X58 In 2010: Four LGA 1366 Boards With USB 3.0 And SATA 6Gb/s


The addition of USB 3.0 and SATA 6Gb/s controllers is nothing more than an evolutionary step in X58 motherboard design, and all of today’s boards used the same parts to address these technologies. Aside from those updates, frankly, none of today’s motherboards stood out in any technically-interesting way compared to previous-generation parts. The Asus and Gigabyte solutions aren't able to accommodate three double-slot graphics cards within an ATX case’s seven-slot confines, and ASRock even centered its third slot on PCIe 1.1 connectivity in order to free up a couple PCIe 2.0 lanes for its new onboard controllers. The performance difference between the Asus and Gigabyte boards falls within the 0.7% difference in base clock.

Yet, while none of the technology strikes us as exceptionally new, one product stood out by providing a great amount of it for an incredibly low price. Priced around $150 less than its "big brother" UD7 model, Gigabyte’s X58A-UD3R has nearly as many onboard features. The X58A-UD3R even offers more features than Asus’ mid-priced P6X58D-E, for a price roughly equal to ASRock’s lower-cost model. With consideration for the price premium that normally accompanies X58-based products, we simply haven’t seen a motherboard value this good since November of last year. That level of value earns the X58A-UD3R an award.

Meanwhile, there’s the low-cost ASRock X58 Extreme3. A BIOS issue that caused performance to drop dramatically when any of its onboard controllers were disabled has been solved with version 1.52, but to keep things fair from a development time perspective we simply retested the board with its previous BIOS version after enabling all controllers.  Anyone who doesn't need all of the winning Gigabyte board's features might find value in ASRock's slightly lower price.

Thomas Soderstrom
Thomas Soderstrom is a Senior Staff Editor at Tom's Hardware US. He tests and reviews cases, cooling, memory and motherboards.
  • Tindytim
    First Intel punishes me by not releasing a proper 32nm 920 replacement for the 1366, and then Tom's publishes this article only days after I purchase components for yet another 1366 build.

    I must be a BYOPC masochist.
  • Stardude82
    Nice to see that mobo makers aren't charging too much of a premium for USB 3.0 and SATA-6. On the other hand, what an embarrassing for ASRock just as I thought they were getting out the shadow of ASUS.

    I would have liked to see those new ports put to use on these boards...
  • omoronovo
    I very recently decided to take the plunge in an i7-based build, and I chose the UD3R for it. I couldn't be happier - this little monster pushes my i7 to 4ghz stable on stock vcore.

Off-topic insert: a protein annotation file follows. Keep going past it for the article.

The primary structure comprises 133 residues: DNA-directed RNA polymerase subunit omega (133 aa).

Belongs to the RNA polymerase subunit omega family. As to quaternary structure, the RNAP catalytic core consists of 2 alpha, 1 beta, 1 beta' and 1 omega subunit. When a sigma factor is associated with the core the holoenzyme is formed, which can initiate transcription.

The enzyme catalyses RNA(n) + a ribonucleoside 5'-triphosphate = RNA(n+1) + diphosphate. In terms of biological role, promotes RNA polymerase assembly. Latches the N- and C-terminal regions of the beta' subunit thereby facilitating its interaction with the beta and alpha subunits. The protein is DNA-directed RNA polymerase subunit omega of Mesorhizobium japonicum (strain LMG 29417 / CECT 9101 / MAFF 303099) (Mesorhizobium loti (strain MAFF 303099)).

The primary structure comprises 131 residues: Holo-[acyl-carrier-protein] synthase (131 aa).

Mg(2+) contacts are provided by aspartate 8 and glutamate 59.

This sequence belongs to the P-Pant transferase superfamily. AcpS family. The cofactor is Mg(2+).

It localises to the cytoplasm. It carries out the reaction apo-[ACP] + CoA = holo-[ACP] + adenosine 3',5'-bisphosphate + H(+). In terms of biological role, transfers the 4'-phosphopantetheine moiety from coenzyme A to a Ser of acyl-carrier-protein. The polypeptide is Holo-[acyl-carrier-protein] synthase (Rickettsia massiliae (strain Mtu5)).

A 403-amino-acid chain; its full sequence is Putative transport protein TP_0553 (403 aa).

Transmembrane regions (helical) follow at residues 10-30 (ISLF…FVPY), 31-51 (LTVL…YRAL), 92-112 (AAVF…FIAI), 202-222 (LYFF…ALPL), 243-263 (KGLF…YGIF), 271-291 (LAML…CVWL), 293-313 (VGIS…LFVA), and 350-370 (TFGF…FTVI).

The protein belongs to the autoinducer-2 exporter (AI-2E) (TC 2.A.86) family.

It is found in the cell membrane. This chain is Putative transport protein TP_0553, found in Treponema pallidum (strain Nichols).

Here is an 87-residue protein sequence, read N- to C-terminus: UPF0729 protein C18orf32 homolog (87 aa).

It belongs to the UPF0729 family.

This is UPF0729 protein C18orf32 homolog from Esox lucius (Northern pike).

One thing I haven't seen anywhere though, but would like to, is the overclocking variance added through differing ram capacities. Even though I reached 4ghz on stock vcore, I had to push my QPI to 1.35 to keep the system stable with 6 modules installed. With 4 modules, this was reduced to 1.28, and with 3 it was around 1.24 and with only 2 I could run the QPI volts at 1.2.

    Perhaps an idea for an in-depth article at some point in the future Toms?
  • liquidsnake718
    Thank you TS. I think you may have built and benched my new computer. I see you still chose the 920 over the 930. Even before reading this article, I had my eyes on the UD3R because of the price and the decent features, save the sound card. However because of this article, I am going to reserve this mb and start building a newbie!

    The next step would be to see how these boards stack up using 6 cores and letting people know what power with 6 cores means using a 1 & a half year old motherboard. Although knowing that 6 cores, USB3.0 and SATA 6.0gb are a long way from being standard, it is by no means premature to have this board as one knows that they will be paying and buying for the long haul! The smartest ones do, and seeing as you guys chose the best parts for the price in terms of quality/performance, the UD3 is a perfect fit for a 5850 or maybe 2!

    You should send this article to someone at Intel and maybe they will want to soon follow the way of USB3.0 for their vanilla board! I guess these builds are the new standard for high end or borderline excellent.
  • anders_w
    An error/typo in the table page 2?
    The table claims Asus P6X58D-E have Chipset S-ata 6 x SATA 6.0 Gb/s
    Should probably be 6 x SATA 3.0 Gb/s...
  • Crashman
    anders_wAn error/typo in the table page 2?http://www.tomshardware.com/review 614-2.htmlThe table claims Asus P6X58D-E have Chipset S-ata 6 x SATA 6.0 Gb/sShould probably be 6 x SATA 3.0 Gb/s...
  • C 64
    At first quick look at the picture I almost fell from my chair... a quad processor MB, but then I realized Tom had problems squeezing the MBs in the pic.
  • wa1
  • Crashman
    zipzoomflyhighAnother X58 reviews. Just what we all wanted. NOT.Yeh, X58 is obviously exceeds your needs but there hasn't been much news on the Via Apollo Pro front.
  • abhishekk89
    i'd been planning on a p55 chipset + i5 750... now i'm thinking of i7 930 + gigabyte ud3r